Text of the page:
This handshake between the lion of so many hurling summers and his silver-winged onetime protégé has enchanted many who follow the ancient game.
The exchange only lasted a few seconds, but a further look at the photos and video shows that the post-game tension between Brian Cody and Henry Shefflin is almost irresistible.
Cody’s Kilkenny had been taken down by a last gasp Galway free. The grand old man of sport was cooking. He knew full well that there was more at stake than just another bitter battle on the pitch.
Shefflin wants his job. That’s why one of Kilkenny hurling’s greatest exponents decided to go out and make his name in another county.
After his retirement, he could have joined Cody’s inner circle — and waited before possibly succeeding the Messiah. But Shefflin is clearly not one to wait around. Like rugby player Ronan O’Gara, he has chosen to make his mark as a manager in his own way, in his time and in a different place.
And so the mask slipped in the cauldron after the game last Sunday for both men. There was no hiding the galloping emotions – one savoring the sweet taste of victory, the other the sour taste of defeat.
Old habits are hard to break. And so the former student approached the master for the ritual handshake after the game. The booty for the winner. It was easier for Shefflin to be merciful as he approached the granite-like but wounded form of Cody.
Both men were cold as ice. However, one had the feeling that if there had been even a half-smile from Cody, Shefflin would have returned it in kind.
His former manager was determined to dominate the stock market. Her hands clasped together for a jarring moment. Shefflin realized there would be no break from their newborn competitiveness, despite all their service years together.
For a fleeting second or two, Cody seemed to refuse to let go of Shefflin’s hand. It was the most embarrassing and revealing moment of the entire exchange. It stole the initiative from the Galway manager.
Shefflin’s face reflected a mixture of emotions. A kind of confusion overshadowed a sense of anger. His team had emerged victorious, but on that post-game minor, he’d been outsmarted.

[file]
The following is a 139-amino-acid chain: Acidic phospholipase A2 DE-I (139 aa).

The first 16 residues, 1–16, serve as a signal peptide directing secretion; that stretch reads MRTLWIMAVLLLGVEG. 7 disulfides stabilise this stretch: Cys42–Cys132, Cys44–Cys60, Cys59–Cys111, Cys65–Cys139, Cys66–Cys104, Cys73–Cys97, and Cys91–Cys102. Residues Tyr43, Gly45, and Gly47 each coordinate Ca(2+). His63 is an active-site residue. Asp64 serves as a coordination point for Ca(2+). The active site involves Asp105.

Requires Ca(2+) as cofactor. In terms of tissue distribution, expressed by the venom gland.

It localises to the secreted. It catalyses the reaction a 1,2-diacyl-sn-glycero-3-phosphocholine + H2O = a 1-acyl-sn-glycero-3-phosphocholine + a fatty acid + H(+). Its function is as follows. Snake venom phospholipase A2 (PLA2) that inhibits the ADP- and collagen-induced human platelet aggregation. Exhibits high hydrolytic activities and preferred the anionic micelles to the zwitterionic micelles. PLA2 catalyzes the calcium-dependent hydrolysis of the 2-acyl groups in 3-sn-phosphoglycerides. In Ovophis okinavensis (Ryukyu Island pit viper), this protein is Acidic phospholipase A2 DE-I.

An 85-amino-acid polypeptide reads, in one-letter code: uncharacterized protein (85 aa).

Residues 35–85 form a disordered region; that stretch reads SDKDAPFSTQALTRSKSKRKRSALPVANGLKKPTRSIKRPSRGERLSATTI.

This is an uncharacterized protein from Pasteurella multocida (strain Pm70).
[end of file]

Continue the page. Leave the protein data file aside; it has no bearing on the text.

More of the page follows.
Still, he looked like a man who will not find himself in the same situation again. Cody and Shefflin’s handshake will continue to be a form of power exchange going forward. The determination of one to impose his will on the other plays out on and off the pitch.
The psychology of sport – the role played by the inner well of the human heart – is often inexplicable and mysterious.
In another area, Katie Taylor’s courage and athleticism are for all to see, but the secret of her inner self, the urge for dominance, no one can truly know.
Boxers are programmed to search the furthest reaches of their psyches. Sometimes there is an addiction to that lonely place – the ring where fighters meet, a place where they can be happiest.
As is often the case in sports, even the smallest advantage can separate winners from losers. Taylor, in the classic sense of the word, held out during her Madison Square Garden fight last weekend.
Perhaps that superhuman sense of confidence and destiny got her over the border.
Something Yeats intoned – “the deep heart’s core” – will that be enough to keep fate on their side one more time?
We are told that the sports arena is a metaphor for life. Taylor’s recent showdown was a reminder of how the smallest difference can determine fate. Shefflin prevailed on the pitch – but only just.
Coincidence, half coincidence, circumstance. blood in the boxing ring On the hurling field a puck of the ball. Sometimes a timely nudge from Lady Luck. Human destiny is so often forged on such tiny edges.
https://www.independent.ie/opinion/comment/battle-of-hurlings-master-and-pupil-had-us-transfixed-41623678.html The master and the student of Battle of Hurling had us captivated